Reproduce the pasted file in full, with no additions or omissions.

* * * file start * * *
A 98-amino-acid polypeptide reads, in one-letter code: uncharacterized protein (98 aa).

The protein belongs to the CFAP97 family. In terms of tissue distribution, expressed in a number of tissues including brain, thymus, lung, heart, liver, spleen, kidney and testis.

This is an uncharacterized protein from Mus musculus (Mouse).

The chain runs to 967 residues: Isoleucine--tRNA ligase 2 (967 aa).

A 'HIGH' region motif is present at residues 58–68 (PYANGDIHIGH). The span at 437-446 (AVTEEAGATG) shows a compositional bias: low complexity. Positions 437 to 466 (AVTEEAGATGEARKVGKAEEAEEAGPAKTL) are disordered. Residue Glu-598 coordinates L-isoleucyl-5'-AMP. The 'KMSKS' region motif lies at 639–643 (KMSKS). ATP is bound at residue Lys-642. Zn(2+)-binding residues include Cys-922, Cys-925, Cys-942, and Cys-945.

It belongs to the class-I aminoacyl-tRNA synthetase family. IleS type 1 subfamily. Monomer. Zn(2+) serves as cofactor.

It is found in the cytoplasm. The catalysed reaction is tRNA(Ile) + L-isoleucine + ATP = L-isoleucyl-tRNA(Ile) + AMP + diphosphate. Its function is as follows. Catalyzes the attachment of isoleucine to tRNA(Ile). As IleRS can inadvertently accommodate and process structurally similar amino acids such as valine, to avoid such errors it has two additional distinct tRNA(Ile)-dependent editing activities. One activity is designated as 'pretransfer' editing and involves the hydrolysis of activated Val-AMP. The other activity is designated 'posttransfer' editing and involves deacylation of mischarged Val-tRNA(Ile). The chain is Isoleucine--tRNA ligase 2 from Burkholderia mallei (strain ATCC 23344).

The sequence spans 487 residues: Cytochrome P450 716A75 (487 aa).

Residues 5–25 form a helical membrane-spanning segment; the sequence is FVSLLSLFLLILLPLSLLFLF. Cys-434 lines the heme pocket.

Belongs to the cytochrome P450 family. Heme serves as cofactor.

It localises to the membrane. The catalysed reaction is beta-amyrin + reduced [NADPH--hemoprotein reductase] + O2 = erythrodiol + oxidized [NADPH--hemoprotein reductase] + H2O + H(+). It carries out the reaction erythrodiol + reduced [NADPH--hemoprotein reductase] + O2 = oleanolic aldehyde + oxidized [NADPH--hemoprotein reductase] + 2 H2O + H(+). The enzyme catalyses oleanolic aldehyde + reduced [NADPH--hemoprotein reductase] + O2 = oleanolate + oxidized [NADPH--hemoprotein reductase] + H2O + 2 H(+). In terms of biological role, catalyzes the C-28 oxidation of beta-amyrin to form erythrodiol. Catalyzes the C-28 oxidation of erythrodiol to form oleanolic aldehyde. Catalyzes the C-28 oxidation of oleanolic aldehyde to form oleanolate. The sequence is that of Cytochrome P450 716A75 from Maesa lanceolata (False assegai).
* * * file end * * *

A 98-amino-acid polypeptide reads, in one-letter code: uncharacterized protein (98 aa).

The protein belongs to the CFAP97 family. In terms of tissue distribution, expressed in a number of tissues including brain, thymus, lung, heart, liver, spleen, kidney and testis.

This is an uncharacterized protein from Mus musculus (Mouse).

The chain runs to 967 residues: Isoleucine--tRNA ligase 2 (967 aa).

A 'HIGH' region motif is present at residues 58–68 (PYANGDIHIGH). The span at 437-446 (AVTEEAGATG) shows a compositional bias: low complexity. Positions 437 to 466 (AVTEEAGATGEARKVGKAEEAEEAGPAKTL) are disordered. Residue Glu-598 coordinates L-isoleucyl-5'-AMP. The 'KMSKS' region motif lies at 639–643 (KMSKS). ATP is bound at residue Lys-642. Zn(2+)-binding residues include Cys-922, Cys-925, Cys-942, and Cys-945.

It belongs to the class-I aminoacyl-tRNA synthetase family. IleS type 1 subfamily. Monomer. Zn(2+) serves as cofactor.

It is found in the cytoplasm. The catalysed reaction is tRNA(Ile) + L-isoleucine + ATP = L-isoleucyl-tRNA(Ile) + AMP + diphosphate. Its function is as follows. Catalyzes the attachment of isoleucine to tRNA(Ile). As IleRS can inadvertently accommodate and process structurally similar amino acids such as valine, to avoid such errors it has two additional distinct tRNA(Ile)-dependent editing activities. One activity is designated as 'pretransfer' editing and involves the hydrolysis of activated Val-AMP. The other activity is designated 'posttransfer' editing and involves deacylation of mischarged Val-tRNA(Ile). The chain is Isoleucine--tRNA ligase 2 from Burkholderia mallei (strain ATCC 23344).

The sequence spans 487 residues: Cytochrome P450 716A75 (487 aa).

Residues 5–25 form a helical membrane-spanning segment; the sequence is FVSLLSLFLLILLPLSLLFLF. Cys-434 lines the heme pocket.

Belongs to the cytochrome P450 family. Heme serves as cofactor.

It localises to the membrane. The catalysed reaction is beta-amyrin + reduced [NADPH--hemoprotein reductase] + O2 = erythrodiol + oxidized [NADPH--hemoprotein reductase] + H2O + H(+). It carries out the reaction erythrodiol + reduced [NADPH--hemoprotein reductase] + O2 = oleanolic aldehyde + oxidized [NADPH--hemoprotein reductase] + 2 H2O + H(+). The enzyme catalyses oleanolic aldehyde + reduced [NADPH--hemoprotein reductase] + O2 = oleanolate + oxidized [NADPH--hemoprotein reductase] + H2O + 2 H(+). In terms of biological role, catalyzes the C-28 oxidation of beta-amyrin to form erythrodiol. Catalyzes the C-28 oxidation of erythrodiol to form oleanolic aldehyde. Catalyzes the C-28 oxidation of oleanolic aldehyde to form oleanolate. The sequence is that of Cytochrome P450 716A75 from Maesa lanceolata (False assegai).